We were lucky enough to be sent a series of galleys from William Morrow. These are uncorrected proofs of books coming out in the fall, in our case they are cookbooks with one wine book thrown in for good measure. The proofs were offered to us for possible review on this site. We are under no obligations and so we jumped at the chance to get a sneak preview. This way we'll know for sure which books we actually want to buy when they come out in November.
Uncorrected proofs are interesting because whether they are good or bad, you have to wonder what the final product will be like. Will it change dramatically or will it simply be a tweaking of typos and awkward grammar? We started with two different books. The one I'm reading is by a well known husband and wife team. The book is much like their first one, chatty and informative with very tasty sounding dishes. I haven't gotten very far into the book so I cannot yet speak to techniques or flavor pairings because those things take time to develop. So far it seems like an interesting book geared towards the average home cook. The writing is a little bit simplistic but the information is solid and the style is personable.
On the other hand Alex is reading a proof that we were both looking forward to, by a well known chef. Again, we are both in the first third of our books so it's a bit early to judge the overall effect but he has been somewhat disappointed by this offering. Mainly because in his opinion it is not written well. There could be loads of information and great stories but if the book is not well written then what is your incentive to slog through it?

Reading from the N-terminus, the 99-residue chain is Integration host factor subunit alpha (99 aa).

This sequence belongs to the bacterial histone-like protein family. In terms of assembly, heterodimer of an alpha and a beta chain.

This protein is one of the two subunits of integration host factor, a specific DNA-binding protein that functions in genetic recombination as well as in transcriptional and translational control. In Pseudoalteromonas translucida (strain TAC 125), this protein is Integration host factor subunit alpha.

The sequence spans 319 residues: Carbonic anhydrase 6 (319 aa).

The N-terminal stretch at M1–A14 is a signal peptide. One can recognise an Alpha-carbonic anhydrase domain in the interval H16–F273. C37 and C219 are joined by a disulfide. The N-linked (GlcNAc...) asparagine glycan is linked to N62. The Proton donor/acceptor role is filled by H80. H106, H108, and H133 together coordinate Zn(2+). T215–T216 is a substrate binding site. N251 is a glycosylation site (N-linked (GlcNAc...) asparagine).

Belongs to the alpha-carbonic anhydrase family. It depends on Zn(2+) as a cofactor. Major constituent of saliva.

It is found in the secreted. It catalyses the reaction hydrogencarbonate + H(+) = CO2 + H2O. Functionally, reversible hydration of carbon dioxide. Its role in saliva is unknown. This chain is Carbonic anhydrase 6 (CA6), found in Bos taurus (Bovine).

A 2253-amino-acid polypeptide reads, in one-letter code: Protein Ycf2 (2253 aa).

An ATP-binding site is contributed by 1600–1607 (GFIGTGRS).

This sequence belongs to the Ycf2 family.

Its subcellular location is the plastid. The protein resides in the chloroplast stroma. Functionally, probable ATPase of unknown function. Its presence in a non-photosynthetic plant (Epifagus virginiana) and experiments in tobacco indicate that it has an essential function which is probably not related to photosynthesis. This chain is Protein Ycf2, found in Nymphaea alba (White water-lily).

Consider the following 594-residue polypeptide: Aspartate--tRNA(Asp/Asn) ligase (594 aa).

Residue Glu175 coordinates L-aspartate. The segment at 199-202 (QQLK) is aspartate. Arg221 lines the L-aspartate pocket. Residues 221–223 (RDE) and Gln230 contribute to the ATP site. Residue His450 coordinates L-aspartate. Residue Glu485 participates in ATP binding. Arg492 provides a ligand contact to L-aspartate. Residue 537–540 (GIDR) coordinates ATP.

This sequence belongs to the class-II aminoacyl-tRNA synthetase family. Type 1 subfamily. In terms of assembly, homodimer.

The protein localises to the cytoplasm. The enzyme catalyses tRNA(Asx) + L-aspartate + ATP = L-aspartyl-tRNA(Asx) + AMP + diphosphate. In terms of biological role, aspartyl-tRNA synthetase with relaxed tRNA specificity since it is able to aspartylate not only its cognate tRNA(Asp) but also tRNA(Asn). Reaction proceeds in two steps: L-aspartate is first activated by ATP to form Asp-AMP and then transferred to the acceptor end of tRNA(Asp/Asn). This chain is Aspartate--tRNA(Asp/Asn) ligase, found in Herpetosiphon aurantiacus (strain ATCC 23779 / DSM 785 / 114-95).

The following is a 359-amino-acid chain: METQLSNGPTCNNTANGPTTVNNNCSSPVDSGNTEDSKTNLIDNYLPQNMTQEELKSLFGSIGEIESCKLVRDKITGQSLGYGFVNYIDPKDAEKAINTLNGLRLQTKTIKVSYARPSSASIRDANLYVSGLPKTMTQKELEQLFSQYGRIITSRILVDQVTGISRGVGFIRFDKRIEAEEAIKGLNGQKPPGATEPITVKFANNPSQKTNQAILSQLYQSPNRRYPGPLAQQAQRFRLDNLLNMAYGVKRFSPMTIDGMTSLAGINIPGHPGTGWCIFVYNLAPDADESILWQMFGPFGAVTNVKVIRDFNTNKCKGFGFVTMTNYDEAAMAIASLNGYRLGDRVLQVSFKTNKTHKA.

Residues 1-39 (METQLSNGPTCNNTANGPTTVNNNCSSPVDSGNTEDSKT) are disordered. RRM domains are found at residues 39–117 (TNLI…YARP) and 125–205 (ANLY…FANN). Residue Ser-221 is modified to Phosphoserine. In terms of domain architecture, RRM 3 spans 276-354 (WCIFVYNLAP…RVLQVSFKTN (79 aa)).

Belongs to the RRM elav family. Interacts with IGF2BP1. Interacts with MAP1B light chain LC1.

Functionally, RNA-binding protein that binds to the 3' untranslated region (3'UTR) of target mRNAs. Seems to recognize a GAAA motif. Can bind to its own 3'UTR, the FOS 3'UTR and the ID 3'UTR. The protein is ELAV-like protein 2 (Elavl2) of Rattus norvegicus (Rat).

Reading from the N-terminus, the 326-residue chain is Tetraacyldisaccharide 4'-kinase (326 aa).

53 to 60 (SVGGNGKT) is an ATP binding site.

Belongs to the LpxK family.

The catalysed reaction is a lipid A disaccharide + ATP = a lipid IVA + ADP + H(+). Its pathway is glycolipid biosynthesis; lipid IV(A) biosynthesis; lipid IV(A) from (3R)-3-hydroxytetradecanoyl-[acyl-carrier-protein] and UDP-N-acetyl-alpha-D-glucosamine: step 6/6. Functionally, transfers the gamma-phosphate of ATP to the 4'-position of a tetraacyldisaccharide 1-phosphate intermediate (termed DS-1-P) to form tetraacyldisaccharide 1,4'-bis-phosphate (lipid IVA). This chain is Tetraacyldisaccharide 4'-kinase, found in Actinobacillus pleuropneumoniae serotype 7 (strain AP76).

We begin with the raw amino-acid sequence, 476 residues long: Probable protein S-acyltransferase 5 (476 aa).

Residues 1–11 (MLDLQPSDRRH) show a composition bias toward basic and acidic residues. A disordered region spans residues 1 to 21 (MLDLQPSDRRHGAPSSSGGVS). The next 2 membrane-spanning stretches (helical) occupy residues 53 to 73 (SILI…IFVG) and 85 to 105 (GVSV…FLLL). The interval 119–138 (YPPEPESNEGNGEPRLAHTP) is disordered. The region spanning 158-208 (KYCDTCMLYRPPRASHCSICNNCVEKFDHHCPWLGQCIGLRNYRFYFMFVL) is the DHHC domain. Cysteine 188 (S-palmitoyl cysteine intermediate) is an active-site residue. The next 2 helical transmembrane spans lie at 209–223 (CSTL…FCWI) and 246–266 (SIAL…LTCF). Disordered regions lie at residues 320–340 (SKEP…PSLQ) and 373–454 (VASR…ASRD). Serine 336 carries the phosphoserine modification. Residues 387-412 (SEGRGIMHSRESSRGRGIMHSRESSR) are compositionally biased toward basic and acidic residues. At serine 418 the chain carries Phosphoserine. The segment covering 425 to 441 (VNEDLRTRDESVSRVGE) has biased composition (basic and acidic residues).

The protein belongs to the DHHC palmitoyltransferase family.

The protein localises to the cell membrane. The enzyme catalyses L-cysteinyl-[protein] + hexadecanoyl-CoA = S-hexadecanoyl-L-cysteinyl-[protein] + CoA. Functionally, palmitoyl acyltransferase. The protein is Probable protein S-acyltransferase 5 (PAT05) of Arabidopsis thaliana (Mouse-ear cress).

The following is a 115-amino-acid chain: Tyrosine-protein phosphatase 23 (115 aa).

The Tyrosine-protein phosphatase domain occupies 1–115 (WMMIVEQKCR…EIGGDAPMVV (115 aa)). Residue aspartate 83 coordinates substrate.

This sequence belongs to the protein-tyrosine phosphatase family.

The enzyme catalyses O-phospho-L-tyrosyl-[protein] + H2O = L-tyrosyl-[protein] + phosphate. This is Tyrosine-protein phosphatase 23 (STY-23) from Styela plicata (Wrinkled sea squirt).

Anyway, we're both going to attempt to read all of the books before we make a decision about which ones to write about. In theory we'll have access to interviews with the authors so that should make for some interesting blogging. We love talking to other chefs and cooks to get their take on things. But that's a ways down the line. My questions today are about cookbooks and the writing. Whose responsibility is it to make sure that these books are great reading material? Is it all about the pictures? Photos and recipes are extremely important, but to me a book is still a book and the writing is an integral part of the whole. Is it the chef's responsibility to make sure that the book draws in the reader and makes them want to run to their kitchens, or to the chef's restaurant as the case may be? Or is it the writer who partners with the chef who should be creating castles in the sky and seducing the reader into the chef's world. Do they stand in each other's way at times or are they each autonomous in their separate realms? The best books seem to come from writers who have or build a relationship with the chef/cook/oenophile that they partner with. Is it the editor's job to pull it all together into a cohesive whole? I ask these questions because I can think of a few books that were eagerly anticipated and incredibly disappointing due in large part to the actual contents or lack thereof between the book covers. There's so much time and effort that goes into the creation of a book, whether the final result is satisfying or not. It seems such a shame that any of them should be a disappointment. Of course I say this as a writer who has never had a book published, but then again I'm always collecting information for the future.